Unexpectedly Intriguing!
April 14, 2020
Five Piglets - Source: Kameron Kincade via Unsplash - https://unsplash.com/photos/V5-QE9NELwM

In 2013, a coronavirus epidemic swept across 32 states, killing eight million.

But you never heard much about it in the news, did you? That's because the coronavirus epidemic of that year decimated the population of hogs on U.S. farms. If you did hear about it, it was likely as an explanation for why the prices of pork-related products rose at the time and why their supply had diminished.

Like the SARS-CoV-2 virus behind 2020's COVID-19 pandemic, the Porcine Epidemic Diarrhea Virus (PEDv) had its origins in China, where once it arrived in the U.S., the coronavirus quickly spread among hog farms where the population of pigs had no immunity. There was no vaccine and no veterinary treatment to combat it, so American farmers had to quickly develop other approaches to cope with it.

Those other approaches are very similar to the personal hygiene and 'social-distancing' practices that many Americans have adopted to reduce their risk of infection from the COVID-19 coronavirus. The following extended excerpt from Smithsonian describes what they did to stop the fast-moving PEDv coronavirus:

In the absence of reliable, widely available medical interventions, farmers and veterinarians turned most of their focus to diagnosis and containment. "We already had pretty solid biosecurity protocols on farms," Trudeau says. "But this really made us take a step back and think, because it was traveling so easily which we hadn't necessarily seen with other viruses before."

Suddenly, Trudeau says, everything moving to and from a farm was subject to intense scrutiny. No surface was too small or too hidden to escape the reach of a microscopic virus. All pigs and people had to be treated as potential vectors for disease.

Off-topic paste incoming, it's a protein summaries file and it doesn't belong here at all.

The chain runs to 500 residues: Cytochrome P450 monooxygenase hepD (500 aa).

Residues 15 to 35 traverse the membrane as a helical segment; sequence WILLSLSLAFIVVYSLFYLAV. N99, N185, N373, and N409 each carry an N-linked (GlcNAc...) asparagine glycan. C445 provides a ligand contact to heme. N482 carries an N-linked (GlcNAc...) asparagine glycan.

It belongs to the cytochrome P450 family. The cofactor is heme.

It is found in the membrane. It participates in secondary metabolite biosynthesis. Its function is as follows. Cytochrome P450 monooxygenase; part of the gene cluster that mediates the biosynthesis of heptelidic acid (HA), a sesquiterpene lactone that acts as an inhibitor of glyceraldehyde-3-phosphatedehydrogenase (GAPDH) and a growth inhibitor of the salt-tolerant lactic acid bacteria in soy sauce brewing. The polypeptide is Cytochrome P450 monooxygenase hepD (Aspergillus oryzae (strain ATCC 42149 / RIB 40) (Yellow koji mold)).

"Farmers effectively shut down their farms," says Scott Kenney, an animal coronavirus researcher at Ohio State University. "Friends from other farms weren't able to come in, sales reps weren't allowed to come in. And the people who did had to change their clothes before going into farms."

Trudeau says that most places that dealt with pigs already had a "shower in, shower out" policy in place that required visitors to remove their clothing, wash off with soap and water, and don a clean outfit before making any contact with animals. Exiting the building then required the same procedure in reverse. "It's very extensive," she says. "Nothing is coming onto the farm that hasn't been washed."

In the pre-PEDv era, not everyone was vigilant about following showering guidelines, Trudeau says. By necessity, the outbreak changed that, says Marie Culhane, a veterinarian at the University of Minnesota. "It's not business as usual during an outbreak."

Farmers, feed distributors and transport personnel became ardent disinfectors, regularly sterilizing frequently contacted surfaces, including equipment. Because the insides of trucks were especially difficult to clean, drivers ferrying supplies no longer left their vehicles, asking farm personnel to do the unloading themselves. And any individuals who had recently spent time in a heavily pig-populated place, like a county fair, would wait at least 72 hours before stepping onto a swine establishment—a form of self-isolation.

Importantly, farmers put these measures in place without waiting for their pigs to show symptoms, Torremorell says. "When that virus infects older animals, they can be shedding continuously and have no clinical signs. You just don't know."

The payoff wasn't instantaneous. But slowly the epidemic began to wane, and by the fall of 2014, PEDv had finally loosened its grip. The virus has reappeared in the years since, flickering briefly in pig populations before being stamped out. Many of the pigs that survived the first epidemic became immune to further infection. But farmers are also much more savvy nowadays. Whenever the pathogen appears, "they basically shut down things right away, like going into lockdown," Torremorell says. "When that happens, there's not as much spread."

And that's the way life will continue, with periodic episodes of physical distancing and other quarantine practices, until there's an effective vaccine or until the herd develops a significant level of immunity. Shower in, shower out.

Update 15 April 2020: Added the last sentence, inspired by Michael Wade, who writes far better headlines than we do!

Previously on Political Calculations

Image Credit: unsplash-logoKameron Kincade

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